It’s taken seven years, but the new generation of Bowers & Wilkins 685 speakers is finally here. And they sound impressive.
The previous B&W 685s have been long-standing favourites in our offices, with a rollercoaster history that saw them win Awards and then get recently dropped down to four stars in light of newer, stiffer competition.
But B&W has rallied back, with a new 600 series that incorporates existing technologies taken from their high-end speakers, hoping to reclaim that fifth star with the 685 S2s.
So what’s changed? The headline act is the decoupled reinforced dome tweeter.
The 25mm aluminium dome in the 685 S2 is reinforced with a thicker metal ring to make the tweeter stronger and better damped – a technology handed down from B&W’s flagship CM10 floorstanding speakers – and ensures a higher degree of clarity and accuracy in the upper ranges.
The tweeter assembly is suspended in a ring of soft gel, keeping it isolated from any cabinet vibrations brought about by the mid-bass driver.
This series marks the first time that B&W has used such mechanical decoupling for a tweeter in a cabinet loudspeaker.
Elsewhere, the 16.5cm mid/bass driver remains mostly the same. The bullet-shaped phase plug of the previous generation is replaced with a mushroom-shaped ‘dust cap’ derived from the high-end B&W PM1 speakers, which further damps the driver down at certain frequencies.
The new shape and foam material also lessens unwanted resonance and aims for a smoother driver response in the upper frequencies.
The sturdy, square-edged cabinet is slightly slimmer and taller than before (it’s now 34.5cm tall and 19cm wide), but there’s no mistaking that these are B&W 600 series speakers.
Pop the speaker grilles off and the 685s remain interesting lookers, thanks to an uncluttered fascia and the distinctive bright yellow Kevlar mid/bass driver.
The asymmetrical design is out, but we can all breathe a sigh of relief as B&W has finally covered up the fragile dome tweeter with a protective grille mesh (which helps with dispersion, too).
The easily-dented tweeter is no longer in danger of being accidentally (or otherwise) prodded and poked.
While the speakers are well built, we can’t help but wish for a more premium-quality finish. The 685s do look and feel rather plain, especially considering the price jump (now £500 from £380).
They’re now also only available in two finishes: white and black ash. Gone are the wood finishes, which reportedly weren’t very popular.
But enough of that – how does it actually sound? In one word: brilliant. Right from the start, these B&W 685s burst to life with a powerful, clear and agile sound.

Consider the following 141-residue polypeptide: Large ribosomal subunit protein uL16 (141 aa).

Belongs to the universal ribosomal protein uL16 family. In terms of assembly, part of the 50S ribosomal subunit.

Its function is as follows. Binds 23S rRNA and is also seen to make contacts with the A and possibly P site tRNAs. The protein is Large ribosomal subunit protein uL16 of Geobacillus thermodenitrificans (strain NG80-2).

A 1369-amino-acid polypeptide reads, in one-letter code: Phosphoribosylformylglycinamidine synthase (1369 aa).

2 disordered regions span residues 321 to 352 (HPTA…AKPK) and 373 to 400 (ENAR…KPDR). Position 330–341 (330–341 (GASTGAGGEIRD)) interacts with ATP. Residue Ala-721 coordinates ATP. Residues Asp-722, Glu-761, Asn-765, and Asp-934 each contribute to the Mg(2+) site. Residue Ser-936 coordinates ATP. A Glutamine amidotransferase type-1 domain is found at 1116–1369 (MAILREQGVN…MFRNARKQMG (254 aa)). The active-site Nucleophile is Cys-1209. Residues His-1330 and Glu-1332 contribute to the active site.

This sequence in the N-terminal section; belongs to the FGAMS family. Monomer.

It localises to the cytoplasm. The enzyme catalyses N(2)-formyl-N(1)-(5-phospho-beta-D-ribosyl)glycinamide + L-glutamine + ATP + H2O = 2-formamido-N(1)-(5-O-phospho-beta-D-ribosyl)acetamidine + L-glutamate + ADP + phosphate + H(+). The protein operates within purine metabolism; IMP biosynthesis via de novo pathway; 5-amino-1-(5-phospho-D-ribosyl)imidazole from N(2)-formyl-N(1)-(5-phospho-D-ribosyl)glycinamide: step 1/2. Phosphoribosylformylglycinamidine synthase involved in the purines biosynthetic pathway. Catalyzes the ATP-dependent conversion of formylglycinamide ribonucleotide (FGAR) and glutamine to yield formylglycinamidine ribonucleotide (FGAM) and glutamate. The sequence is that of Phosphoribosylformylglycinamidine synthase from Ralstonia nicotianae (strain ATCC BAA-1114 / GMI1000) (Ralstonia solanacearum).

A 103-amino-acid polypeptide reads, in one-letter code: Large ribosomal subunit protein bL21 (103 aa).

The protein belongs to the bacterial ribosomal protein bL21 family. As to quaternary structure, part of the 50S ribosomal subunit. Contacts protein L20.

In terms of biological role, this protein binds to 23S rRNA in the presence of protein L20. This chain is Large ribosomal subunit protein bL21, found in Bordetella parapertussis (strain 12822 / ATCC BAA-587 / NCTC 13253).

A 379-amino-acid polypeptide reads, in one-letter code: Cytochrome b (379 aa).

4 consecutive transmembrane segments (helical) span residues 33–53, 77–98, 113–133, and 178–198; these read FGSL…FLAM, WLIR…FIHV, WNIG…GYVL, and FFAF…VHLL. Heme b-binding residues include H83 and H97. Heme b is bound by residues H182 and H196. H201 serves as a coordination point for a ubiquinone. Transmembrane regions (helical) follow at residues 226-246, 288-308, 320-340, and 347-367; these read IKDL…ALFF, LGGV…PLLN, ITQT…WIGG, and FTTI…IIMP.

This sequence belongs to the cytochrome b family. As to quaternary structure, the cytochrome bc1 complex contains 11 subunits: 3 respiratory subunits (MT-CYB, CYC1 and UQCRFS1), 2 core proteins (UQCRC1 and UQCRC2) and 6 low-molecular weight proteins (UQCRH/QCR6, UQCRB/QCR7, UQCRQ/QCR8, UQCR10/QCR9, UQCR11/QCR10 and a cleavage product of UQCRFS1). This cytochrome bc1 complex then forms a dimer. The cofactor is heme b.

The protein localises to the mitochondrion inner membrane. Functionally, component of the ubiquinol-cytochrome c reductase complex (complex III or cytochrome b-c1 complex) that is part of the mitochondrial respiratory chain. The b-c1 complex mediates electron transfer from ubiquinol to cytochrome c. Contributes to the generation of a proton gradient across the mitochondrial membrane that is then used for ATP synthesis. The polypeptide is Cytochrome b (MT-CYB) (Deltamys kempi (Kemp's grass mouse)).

These are hugely talented and enjoyable speakers, and a definite step up from their predecessors.
The sense of scale is massive, especially coming from relatively compact standmounters.
The soundstage is wide and deep, enveloping you in a richly detailed, subtly dynamic and cohesive performance, whether you’re playing Aerosmith, Lorde or a Hans Zimmer soundtrack.
The deep and taut bass is particularly impressive. Play Led Zeppelin’s Whole Lotta Love and the bass notes are so rich and powerful that it almost feels like there’s a subwoofer in the room.
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All the technology tweaks seem to have paid off as well, as the 685s sound remarkably clean and precise.
The piano notes in Amanda Palmer’s The Bed Song sound sweet and delicate, while her breathy vocals are full of texture and emotion.
Switch to Radiohead, and the stop and start of notes are definite, rhythm changes are handled with confidence, and each instrument is conveyed with a great deal of finesse and insight.
They can also go extremely loud with little obvious distortion – we rarely have this much fun listening to music so loudly in our listening rooms.
Crank up the volume when playing A Perfect Circle’s beautifully recorded Thirteenth Step, and the 685s charge along with more excitement and punch.
That slight discrepancy in character between the tweeter and midrange that we pointed out in the older B&W 685 speakers can still be heard, but to a far lesser degree than before.
While the 685 S2s don’t make too much of a fuss with hard or bright recordings, give them a pristinely recorded album and they truly shine.
It’s also worth taking care with positioning and partnering equipment.
As always, the new 685s sound happiest when given plenty of space (don’t shove them up against the wall), and slightly toed in towards the listening position.
While our reference Roksan Caspian M2 separates sounded fantastic with the 685s, they’re a couple of rungs up the budget ladder for these £500 B&W speakers.
Pair them instead with the long-standing favourite Audiolab 8200CD (£730) and the immensely powerful and revealing Arcam FMJ A19 (£650) integrated amplifier, and you’ve got one hell of a hi-fi system.
Was it worth the wait? Oh, absolutely. B&W’s improvements – no matter how small – have ensured that the B&W 685 S2 speakers are firmly back in the competition when it comes to mid-priced hi-fi standmounters.
They’re hugely entertaining, and their sheer power, punchy dynamics and excellent detail retrieval will make you want to listen to your entire music collection from the start.
They’re the speakers we’d put on to get our friends into hi-fi, and we can’t think of a better reason to recommend the new B&W 685s. They’re superb.
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